Gap and ThredUp Partner to Promote Second-Hand Clothing 

American retailer Gap has joined the list of clothing retailers who are now working with online thrift store ThredUp. The two firms have come together to create a new service for Gap customers, where they can exchange used clothes for store credit at Gap, Banana Republic, Janie and Jack, or Athleta brands

Recent reports by ThredUp have illustrated the growing popularity of second-hand clothing. According to their 2019 resale report, 64% of Women either bought or said they would be willing to buy used clothing in 2018, which is an increase from 52% the year before. The company partly contributes this growth to ‘the rise of the conscious consumer’, which refers to the increasing levels of customers who care about the ethics of purchasing a particular product. 

The customers who take part in this new offering will receive credits for new purchases, as well as a 15% payout bonus when they hand in their second-hand clothes. Reports indicate this is likely to be especially popular with Gen Z’ers, with 37% of this category purchasing secondhand apparel, footwear, or accessories in 2019. Millennials are also likely to enjoy it, with 29% of them making secondhand purchases last year. 

Other companies have partnered with ThredUp in the past, however, according to Tyler Higgins, leader of the retail practice at management consulting firm AArete, this partnership is on a larger scale than any seen before. “…this partnership feels different in that GAP is making resale a core pillar of their apparel strategy to give customers the opportunity to diversify their wardrobe at a low cost. GAP may be one of the first to announce this type of partnership but they won’t be the last.”

Growth of 14.9% for US eCommerce

American eCommerce

Analysis carried out by Digital Commerce 360 has shown that US eCommerce grew by 14.9% in 2019, with consumers spending $601.75 billion online over the course of the year.

The data comes from a quarterly report published by the U.S Department of Commerce on Wednesday. The figures show that the growth rate between 2018 – 2019 was even higher than that of the previous year, where online sales grew 13.6%.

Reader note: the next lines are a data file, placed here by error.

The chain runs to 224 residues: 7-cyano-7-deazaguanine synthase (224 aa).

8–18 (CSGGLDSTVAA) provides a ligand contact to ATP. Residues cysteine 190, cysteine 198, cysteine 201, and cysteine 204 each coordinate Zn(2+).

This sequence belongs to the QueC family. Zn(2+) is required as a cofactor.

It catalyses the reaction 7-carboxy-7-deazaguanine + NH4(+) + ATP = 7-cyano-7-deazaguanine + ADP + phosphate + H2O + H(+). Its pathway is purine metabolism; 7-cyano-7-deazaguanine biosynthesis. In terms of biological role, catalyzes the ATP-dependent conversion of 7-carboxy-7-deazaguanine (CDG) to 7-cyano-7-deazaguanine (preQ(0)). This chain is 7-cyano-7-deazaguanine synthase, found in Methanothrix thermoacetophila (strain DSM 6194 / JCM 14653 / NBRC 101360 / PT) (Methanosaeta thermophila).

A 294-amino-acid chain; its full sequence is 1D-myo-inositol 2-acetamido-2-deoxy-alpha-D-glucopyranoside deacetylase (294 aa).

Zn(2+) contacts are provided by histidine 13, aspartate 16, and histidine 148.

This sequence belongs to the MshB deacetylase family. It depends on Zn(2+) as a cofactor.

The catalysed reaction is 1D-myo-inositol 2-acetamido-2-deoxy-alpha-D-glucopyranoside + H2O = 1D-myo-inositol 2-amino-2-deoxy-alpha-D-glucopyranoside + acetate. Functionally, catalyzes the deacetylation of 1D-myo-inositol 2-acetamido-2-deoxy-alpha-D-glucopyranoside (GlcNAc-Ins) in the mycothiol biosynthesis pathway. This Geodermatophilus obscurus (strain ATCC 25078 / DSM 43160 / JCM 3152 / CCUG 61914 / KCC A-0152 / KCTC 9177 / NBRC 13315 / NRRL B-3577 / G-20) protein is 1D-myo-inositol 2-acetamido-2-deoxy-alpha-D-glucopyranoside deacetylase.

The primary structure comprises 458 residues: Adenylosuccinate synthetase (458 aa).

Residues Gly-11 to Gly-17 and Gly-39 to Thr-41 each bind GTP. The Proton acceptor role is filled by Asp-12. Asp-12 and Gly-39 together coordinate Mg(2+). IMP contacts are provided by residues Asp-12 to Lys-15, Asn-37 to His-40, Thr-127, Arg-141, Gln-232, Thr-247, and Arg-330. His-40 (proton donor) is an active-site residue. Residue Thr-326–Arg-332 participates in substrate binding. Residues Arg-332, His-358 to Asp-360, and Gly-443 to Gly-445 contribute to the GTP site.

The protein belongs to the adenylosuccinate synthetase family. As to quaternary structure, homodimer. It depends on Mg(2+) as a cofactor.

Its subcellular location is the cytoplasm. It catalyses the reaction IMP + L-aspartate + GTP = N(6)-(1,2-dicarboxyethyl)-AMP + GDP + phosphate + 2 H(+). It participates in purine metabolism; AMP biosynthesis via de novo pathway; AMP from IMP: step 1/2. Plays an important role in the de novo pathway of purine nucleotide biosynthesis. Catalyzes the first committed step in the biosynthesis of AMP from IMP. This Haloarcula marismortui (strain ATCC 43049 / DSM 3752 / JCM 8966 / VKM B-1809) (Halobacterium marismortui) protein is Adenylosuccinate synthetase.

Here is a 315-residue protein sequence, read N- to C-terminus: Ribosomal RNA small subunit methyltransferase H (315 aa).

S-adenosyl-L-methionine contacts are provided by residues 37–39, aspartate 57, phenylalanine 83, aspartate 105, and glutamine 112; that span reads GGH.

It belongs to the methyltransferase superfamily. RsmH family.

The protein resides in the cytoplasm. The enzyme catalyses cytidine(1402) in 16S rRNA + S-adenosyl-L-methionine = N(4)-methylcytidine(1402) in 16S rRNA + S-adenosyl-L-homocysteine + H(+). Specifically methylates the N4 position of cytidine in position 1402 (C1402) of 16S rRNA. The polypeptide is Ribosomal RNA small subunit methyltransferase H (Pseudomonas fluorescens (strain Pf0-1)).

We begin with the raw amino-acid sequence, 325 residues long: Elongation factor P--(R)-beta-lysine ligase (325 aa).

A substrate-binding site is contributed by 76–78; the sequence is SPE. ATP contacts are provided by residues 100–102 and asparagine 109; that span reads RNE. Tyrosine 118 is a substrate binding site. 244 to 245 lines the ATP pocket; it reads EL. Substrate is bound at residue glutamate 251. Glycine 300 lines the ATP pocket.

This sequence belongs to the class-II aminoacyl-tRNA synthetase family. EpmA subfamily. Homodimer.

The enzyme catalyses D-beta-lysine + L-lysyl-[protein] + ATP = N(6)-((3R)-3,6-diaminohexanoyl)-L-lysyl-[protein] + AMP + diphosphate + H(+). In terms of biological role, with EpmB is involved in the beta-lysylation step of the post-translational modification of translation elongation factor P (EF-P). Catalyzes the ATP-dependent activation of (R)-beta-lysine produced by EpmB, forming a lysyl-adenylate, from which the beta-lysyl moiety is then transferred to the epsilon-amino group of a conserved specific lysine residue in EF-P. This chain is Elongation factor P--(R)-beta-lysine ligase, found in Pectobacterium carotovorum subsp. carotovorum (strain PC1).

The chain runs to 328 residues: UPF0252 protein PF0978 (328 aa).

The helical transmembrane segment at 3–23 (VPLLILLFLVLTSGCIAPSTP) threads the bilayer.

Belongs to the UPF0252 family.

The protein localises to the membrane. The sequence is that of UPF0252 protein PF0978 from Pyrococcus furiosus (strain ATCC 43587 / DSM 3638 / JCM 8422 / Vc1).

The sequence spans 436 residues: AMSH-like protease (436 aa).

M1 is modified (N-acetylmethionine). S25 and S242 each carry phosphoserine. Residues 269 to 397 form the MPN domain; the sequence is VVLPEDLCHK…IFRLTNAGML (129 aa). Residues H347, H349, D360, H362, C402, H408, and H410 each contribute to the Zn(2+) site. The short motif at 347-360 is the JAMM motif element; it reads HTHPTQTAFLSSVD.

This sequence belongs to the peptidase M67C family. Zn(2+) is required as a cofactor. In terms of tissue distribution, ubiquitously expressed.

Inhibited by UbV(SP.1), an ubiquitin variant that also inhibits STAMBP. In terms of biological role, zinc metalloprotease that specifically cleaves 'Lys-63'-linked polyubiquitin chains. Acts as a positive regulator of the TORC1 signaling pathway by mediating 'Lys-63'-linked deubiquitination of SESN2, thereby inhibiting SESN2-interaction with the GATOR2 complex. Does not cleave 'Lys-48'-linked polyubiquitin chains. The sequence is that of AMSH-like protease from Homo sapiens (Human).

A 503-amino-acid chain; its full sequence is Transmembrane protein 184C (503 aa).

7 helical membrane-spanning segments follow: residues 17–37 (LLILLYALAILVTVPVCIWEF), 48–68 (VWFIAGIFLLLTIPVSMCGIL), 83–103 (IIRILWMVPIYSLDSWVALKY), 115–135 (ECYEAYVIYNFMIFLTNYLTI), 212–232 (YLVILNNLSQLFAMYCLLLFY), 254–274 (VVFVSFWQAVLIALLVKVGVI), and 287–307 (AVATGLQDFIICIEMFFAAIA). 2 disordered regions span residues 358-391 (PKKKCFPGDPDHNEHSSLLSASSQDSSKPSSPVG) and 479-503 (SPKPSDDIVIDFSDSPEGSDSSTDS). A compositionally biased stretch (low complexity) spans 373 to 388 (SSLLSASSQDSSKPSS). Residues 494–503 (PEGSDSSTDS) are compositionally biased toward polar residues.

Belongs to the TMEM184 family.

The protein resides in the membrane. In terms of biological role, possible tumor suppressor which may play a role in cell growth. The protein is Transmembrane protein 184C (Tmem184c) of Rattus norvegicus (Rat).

The amount of online sales in the US has been gradually increasing, with eCommerce penetration reaching 16% in 2019. This refers to the number of households where at least one person has made an online purchase within the last 13 months. Given the US population was 329.45 million in 2019, this would mean that 52.7 million people were eCommerce customers in the United States. The jump from 14.4% penetration in 2018 to 16% in 2019 was the largest increase since 2000, which was the first full year the department recorded. 

Lidl Announce Rollout of Packaging Recycled from Ocean-Bound Waste

Lidl Sustainability

German grocer Lidl has launched a new recycling initiative, which aims to reduce the amount of waste that ends up in the ocean by turning beach rubbish into plastic packaging for their products. 

Lidl says people will start to see the new packaging from March 30th. The packaging will first be used for their Fish products, in partnership with Copernus, who supply over 50% of the shop’s fish produce. Lidl has said it has plans to explore other lines that it can apply the new recycled plastic scheme to. The company claims it is the first UK grocer to launch something of this nature, which will apparently prevent over 60 tonnes of plastic from entering the ocean each year. 

Up to 90% of the plastic packaging that ends up in our oceans comes from coastlines in developing areas, so Lidl have said the main area that they will source their plastics from are the beaches and coast of South East Asia. 

“By 2050, there will be more plastic in the ocean than fish, according to data from the Ellen MacArthur Foundation,” Lidl head of corporate social responsibility Georgina Hall said.

“The majority of ocean plastic enters the sea from 10 main entry points, eight of which are in Asia. We are proud to be the first UK supermarket introducing packaging incorporating plastic that would have otherwise ended up in the ocean, helping to tackle the problem directly as part of our commitment to prevent plastics ending up as waste.”